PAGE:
Tag Archive for vanguard class

Rev. Edwin Sanders ’69 Makes Remarks at 2019 Commencement

Sanders speaking

Rev. Edwin Sanders II ’69 received an honorary degree naming him an Honorary Doctor of Humane Letters during Commencement, May 26.

Reverend Edwin C. Sanders II ’69 and Wesleyan President Michael Roth

Reverend Edwin C. Sanders II ’69 and Wesleyan President Michael Roth

The Reverend Edwin C. Sanders II ’69 is the senior servant and founder of Metropolitan Interdenominational Church (established 1981) in Nashville, Tennessee. An anthropology major while at Wesleyan, Rev. Sanders began his career as co-director of Wesleyan’s African American Institute, later serving on Wesleyan’s Board of Trustees and receiving the University’s Distinguished Alumnus Award in 2014. He pursued graduate studies at Yale’s and Vanderbilt’s divinity schools, has been a member of advisory committees and councils for the Clinton, Bush, and Obama administrations, and has spoken at numerous international AIDS conferences. Rev. Sanders is the founding chair and current ambassador of the HIV Vaccine Trails Network Legacy Project Advisory Group designed to increase the participation of African Americans, Latinos, and Asian Pacific Islanders in HIV vaccine studies; and he serves on the President’s Emergency Plan for AIDS Relief (PEPFAR) Scientific Advisory Board and the Boards of National Minority AIDS Council (NMAC), the Drug Policy Alliance, and the Black AIDS Institute.

Sanders’s speech is below:

When I think about the Class of 1969, of which I was a part, I realize that perhaps we have come a long way and there are some majors ways in which the experience here at Wesleyan helped to shape the responses we have been able to bring forth in many arenas. I won’t even begin to try to enumerate the many arenas in which we have come to play roles in professional life, as well as community life, and that allow us to be true citizens of the world. But I would say this to you: what we discovered in the relationship to developing our consciousness would allow us to be the ones who would promote and advance social justice for all people–that is something that we did a job of trying to develop in the mid-60s. Today, the 21st century realities that we face probably demand a kind of appreciation or a social justice consciousness that is equally great to that which we had 50 years ago.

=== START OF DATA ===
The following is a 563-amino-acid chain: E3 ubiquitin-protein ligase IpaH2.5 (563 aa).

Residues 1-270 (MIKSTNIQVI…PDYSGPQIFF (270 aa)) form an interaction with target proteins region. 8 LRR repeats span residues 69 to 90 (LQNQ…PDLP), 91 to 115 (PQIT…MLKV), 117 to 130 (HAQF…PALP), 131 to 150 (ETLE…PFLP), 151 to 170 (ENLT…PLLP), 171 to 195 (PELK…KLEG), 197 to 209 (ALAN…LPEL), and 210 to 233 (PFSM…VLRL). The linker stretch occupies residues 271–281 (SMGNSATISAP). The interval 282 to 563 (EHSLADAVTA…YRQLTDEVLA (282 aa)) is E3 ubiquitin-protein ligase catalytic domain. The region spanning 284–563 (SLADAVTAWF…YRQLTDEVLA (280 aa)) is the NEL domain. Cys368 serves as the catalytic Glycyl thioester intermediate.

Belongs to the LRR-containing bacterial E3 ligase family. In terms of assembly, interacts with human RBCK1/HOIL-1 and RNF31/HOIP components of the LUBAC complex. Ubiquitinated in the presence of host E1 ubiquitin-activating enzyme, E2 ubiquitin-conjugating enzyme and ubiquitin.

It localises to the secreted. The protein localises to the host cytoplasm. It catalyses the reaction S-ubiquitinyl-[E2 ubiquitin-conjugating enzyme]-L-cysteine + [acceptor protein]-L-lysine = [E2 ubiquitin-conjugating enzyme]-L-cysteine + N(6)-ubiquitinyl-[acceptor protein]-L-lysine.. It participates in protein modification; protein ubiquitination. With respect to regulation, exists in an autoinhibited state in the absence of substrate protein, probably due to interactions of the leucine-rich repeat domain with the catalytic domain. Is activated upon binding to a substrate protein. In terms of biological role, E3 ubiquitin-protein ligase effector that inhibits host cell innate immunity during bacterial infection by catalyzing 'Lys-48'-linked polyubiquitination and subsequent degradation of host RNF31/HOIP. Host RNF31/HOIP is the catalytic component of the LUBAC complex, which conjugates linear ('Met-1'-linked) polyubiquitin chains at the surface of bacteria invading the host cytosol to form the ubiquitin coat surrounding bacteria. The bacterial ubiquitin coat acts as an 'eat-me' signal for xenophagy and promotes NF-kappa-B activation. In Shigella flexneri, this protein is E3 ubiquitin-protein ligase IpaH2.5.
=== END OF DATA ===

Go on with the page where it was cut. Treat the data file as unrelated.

When I think about celebrating the fact that we now have a department of African American studies [applause] that has been initiated on this campus, I’m excited, I’m thrilled, but I want you to know that I also have to realize that it is the demand that we made 50 years ago. And I pray that it will not be your 50th reunion before you see many of the other things that you know are a part of what will make this place that we have come to refer to very often as “Diversity University” the place that really represents the level of inclusiveness and welcome that takes us to new levels. And our years at Wesleyan are of major significance, especially as relates to developing the social justice consciousness that is necessary to address our 21st century realities.

Four hundred years ago, the horror of slavery became a defining moment in the history of this country. In 1831, this institution was established, and even though from the beginning there have been some gestures to correct the social sickness of racism, it was not until 1965 that the bold step of inclusion, which allows me to be able to stand here today, was taken. There are many such steps that still have to be taken.